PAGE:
Friday Sports Briefs

ryanhowardRyan Howard Home Run Ball Creates Legal Controversy

The baseball that Philadelphia Phillies slugger Ryan Howard hit for his 200th career home run has become a lesson for contract law students.  After a 12-year-old fan caught the ball, the Phillies invited her to the club house and offered her an autographed baseball in exchange for the home run ball.  The girl took the deal.  But later she (along with her parents and attorney) sought rescission of the deal.  The girl eventually filed a lawsuit, and the ball was returned that day.  Howard Wasserman and Mark Conrad of the Sports Law Blog have a couple of good posts with the details.

Hartford Courant Features Larry McHugh

Jeff Otterbein of the Hartford Courant features former Xavier High School coach, and longtime President of the Middlesex Chamber of Commerce, Larry McHugh.  McHugh discusses his decision to leave coaching to lead the Chamber:

“In people’s lives, there are decision points that you come to that can go one or two ways. For me, it was to go into pro football or coaching. Then, after 21 years of great success, I was 43 and people thought I could have many more years of that ahead of me. I wanted to try something new and challenging in different ways, and I’m very happy that I did.”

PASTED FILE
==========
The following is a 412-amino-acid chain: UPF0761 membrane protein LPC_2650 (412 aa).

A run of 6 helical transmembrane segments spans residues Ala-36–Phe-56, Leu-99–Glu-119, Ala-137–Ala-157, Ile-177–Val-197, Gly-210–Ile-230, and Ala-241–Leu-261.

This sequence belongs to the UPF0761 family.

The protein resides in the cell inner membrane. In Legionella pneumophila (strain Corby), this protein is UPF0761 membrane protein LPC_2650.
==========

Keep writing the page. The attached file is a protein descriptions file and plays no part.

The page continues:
NCAA Settles Oliver Lawsuit

According to Liz Mullen of Sports Business Daily, Andy Oliver has settled his claim against the NCAA.

Andy Oliver, the former Oklahoma State Univ. pitcher who won a court decision earlier this year voiding the NCAA’s regulation prohibiting student athletes from having an attorney make direct contact with a pro sports team, has settled his case against the NCAA, two weeks before it was to go to a jury trial. “I can confirm there is a settlement and that it is confidential,” Oliver’s attorney, Rick Johnson, said late yesterday.

Without a trial and verdict, it will be interesting to see what effect this case has upon NCAA rules and regulations.  For Connecticut Sports Law’s coverage of Oliver v. NCAA, see the following:

Oliver v. NCAA: Court Throws Out NCAA Baseball Lawyer-Agent Rule

Oliver v. NCAA: Will Agents Infiltrate College Baseball?

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